This is the day of the first phase budget debate. For over a year – since before the last budget – we have called on the Scottish Government to make more money available to mitigate the brutal welfare cuts. We presented a petition to the petitions committee, and we backed up our case with detailed arguments and evidence.
We have always been very clear that the cuts are the product of Westminster austerity, and we have acknowledged the significant help the Scottish Government already gives – but that doesn’t mean that they should not help further. If they abandon the poorest members of our society to destitution, they have no right to our respect.
We know that Scottish powers are limited, and we are ready to believe that if Scotland had control over welfare, the situation would be much improved; but Scotland does have the power to provide more help where it is most needed, and the power to raise money through more progressive taxation to pay for this without making cuts elsewhere. The Scottish Government has shown that they are prepared to set different tax rates from the rest of the UK, but so far, the differences have been very small, and earlier promises to replace Council tax with a fairer system have been left to gather dust.
(We can also see the hypocrisy of Scottish Labour now demanding that the Scottish Government pay a bit more to mitigate the cuts when it was Labour that ensured that welfare was not devolved; but this should not be a reason to reject further mitigation and play politics with people’s lives.)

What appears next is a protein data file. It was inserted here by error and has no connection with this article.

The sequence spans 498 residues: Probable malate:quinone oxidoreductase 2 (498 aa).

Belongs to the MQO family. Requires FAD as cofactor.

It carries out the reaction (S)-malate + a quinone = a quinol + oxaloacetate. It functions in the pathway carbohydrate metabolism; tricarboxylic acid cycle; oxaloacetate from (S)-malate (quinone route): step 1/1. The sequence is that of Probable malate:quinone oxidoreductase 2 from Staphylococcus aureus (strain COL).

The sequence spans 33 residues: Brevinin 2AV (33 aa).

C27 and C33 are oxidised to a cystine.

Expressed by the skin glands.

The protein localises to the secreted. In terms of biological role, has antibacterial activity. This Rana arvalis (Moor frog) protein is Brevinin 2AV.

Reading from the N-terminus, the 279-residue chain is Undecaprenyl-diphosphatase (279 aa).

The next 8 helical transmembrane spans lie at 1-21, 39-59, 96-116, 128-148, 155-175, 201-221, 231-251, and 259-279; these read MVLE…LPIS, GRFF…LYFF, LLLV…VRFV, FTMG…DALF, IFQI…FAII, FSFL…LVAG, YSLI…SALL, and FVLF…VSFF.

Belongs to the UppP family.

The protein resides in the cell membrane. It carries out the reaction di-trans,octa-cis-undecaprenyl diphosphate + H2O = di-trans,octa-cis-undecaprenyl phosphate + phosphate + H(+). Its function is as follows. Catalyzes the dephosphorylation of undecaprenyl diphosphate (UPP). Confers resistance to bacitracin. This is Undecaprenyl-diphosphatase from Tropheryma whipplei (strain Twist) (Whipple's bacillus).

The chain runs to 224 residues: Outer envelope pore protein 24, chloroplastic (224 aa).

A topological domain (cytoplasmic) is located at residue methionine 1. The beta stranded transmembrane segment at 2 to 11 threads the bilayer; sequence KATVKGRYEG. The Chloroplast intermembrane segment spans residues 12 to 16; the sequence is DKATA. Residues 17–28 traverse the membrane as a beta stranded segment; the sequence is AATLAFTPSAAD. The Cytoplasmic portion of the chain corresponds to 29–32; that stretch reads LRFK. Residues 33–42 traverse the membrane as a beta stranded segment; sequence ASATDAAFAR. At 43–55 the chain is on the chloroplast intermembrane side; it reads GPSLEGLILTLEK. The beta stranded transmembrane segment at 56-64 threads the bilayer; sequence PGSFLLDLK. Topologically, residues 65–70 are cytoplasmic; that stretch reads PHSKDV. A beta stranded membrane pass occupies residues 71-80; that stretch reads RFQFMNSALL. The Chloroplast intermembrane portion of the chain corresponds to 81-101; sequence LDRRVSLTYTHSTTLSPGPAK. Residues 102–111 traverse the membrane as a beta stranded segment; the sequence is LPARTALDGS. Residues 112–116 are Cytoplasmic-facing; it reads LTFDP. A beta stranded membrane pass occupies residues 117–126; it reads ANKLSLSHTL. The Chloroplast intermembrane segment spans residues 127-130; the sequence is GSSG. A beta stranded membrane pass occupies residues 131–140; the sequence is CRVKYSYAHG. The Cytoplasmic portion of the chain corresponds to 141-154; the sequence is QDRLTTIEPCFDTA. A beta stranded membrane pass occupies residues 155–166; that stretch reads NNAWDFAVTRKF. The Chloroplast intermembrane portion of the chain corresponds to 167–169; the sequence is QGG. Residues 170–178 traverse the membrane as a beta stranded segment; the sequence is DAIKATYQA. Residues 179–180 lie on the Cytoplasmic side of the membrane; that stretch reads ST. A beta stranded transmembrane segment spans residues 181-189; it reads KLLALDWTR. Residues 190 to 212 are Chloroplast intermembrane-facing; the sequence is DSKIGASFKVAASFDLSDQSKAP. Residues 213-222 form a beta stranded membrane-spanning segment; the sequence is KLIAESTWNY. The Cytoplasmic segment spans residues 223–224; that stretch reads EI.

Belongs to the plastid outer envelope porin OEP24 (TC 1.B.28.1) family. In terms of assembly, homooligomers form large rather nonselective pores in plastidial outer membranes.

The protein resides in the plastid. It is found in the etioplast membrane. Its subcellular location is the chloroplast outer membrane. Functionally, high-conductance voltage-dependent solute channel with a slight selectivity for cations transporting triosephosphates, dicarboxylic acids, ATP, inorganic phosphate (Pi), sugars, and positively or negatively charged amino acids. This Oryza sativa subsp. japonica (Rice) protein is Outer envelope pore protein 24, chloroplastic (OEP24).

We are far from alone in our call for further help. A coalition of third sector organisations has been campaigning hard for an increase in child benefit as the best way to reduce further child poverty. The Scottish Government’s own Social Security Committee recommended an increase in the Scottish Welfare fund as Universal Credit piles on the pressure, and desperate homeless families have demanded that the funding for Discretionary Housing Payments is increased to make up for the financial devastation brought on by the Benefit Cap. If the Scottish Government is serious in claiming to treat people with ‘dignity, fairness and respect’, it must respond to these calls.
Every time we raise these issues we are met with knee-jerk responses defending the SNP and suggesting that because the cuts originate in Westminster it is not the Scottish Government’s job to take action. Last time we even had someone tell us that we shouldn’t demand more off their 48,000 a year salary. If anyone – including MSPs – is tempted to make such arguments, perhaps they should first imagine themselves saying this to one of the 465 Scottish households a day who are only kept afloat thanks to a Trussel Trust food parcel.
Please join us outside the Parliament at 1.